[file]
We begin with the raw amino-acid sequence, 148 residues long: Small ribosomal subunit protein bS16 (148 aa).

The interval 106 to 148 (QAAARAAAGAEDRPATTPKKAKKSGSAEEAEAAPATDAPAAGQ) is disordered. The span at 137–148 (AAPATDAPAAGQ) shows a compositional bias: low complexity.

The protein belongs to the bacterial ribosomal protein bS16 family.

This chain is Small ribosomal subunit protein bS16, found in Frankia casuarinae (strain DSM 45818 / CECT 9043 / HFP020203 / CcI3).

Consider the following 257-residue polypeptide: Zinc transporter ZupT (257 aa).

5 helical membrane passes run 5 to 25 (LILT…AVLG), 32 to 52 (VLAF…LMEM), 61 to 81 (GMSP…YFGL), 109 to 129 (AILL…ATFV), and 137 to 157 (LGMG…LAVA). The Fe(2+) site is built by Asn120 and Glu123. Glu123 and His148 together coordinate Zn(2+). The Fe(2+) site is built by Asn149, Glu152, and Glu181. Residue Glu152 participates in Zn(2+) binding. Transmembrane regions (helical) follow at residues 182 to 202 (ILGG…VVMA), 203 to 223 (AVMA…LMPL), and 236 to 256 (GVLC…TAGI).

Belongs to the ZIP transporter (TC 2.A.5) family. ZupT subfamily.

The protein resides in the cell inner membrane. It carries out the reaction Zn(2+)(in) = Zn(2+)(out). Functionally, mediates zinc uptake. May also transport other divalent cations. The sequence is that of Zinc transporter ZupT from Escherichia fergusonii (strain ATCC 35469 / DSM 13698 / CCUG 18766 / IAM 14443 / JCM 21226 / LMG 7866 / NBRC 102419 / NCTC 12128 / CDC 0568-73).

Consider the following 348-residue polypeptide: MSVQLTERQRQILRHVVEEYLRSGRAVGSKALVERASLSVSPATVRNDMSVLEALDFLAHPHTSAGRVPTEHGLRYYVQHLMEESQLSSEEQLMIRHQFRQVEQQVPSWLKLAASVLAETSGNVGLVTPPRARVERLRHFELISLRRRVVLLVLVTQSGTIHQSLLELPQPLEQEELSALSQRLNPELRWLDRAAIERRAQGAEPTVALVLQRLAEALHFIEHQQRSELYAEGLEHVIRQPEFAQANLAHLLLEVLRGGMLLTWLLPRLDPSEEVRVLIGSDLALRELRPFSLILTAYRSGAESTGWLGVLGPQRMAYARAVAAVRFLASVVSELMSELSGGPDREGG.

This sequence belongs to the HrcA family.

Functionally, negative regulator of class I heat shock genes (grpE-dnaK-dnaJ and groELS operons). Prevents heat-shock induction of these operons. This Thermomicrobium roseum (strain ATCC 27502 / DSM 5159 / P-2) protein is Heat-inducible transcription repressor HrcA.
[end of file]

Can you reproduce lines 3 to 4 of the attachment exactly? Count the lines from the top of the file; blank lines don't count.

The protein belongs to the bacterial ribosomal protein bS16 family.

This chain is Small ribosomal subunit protein bS16, found in Frankia casuarinae (strain DSM 45818 / CECT 9043 / HFP020203 / CcI3).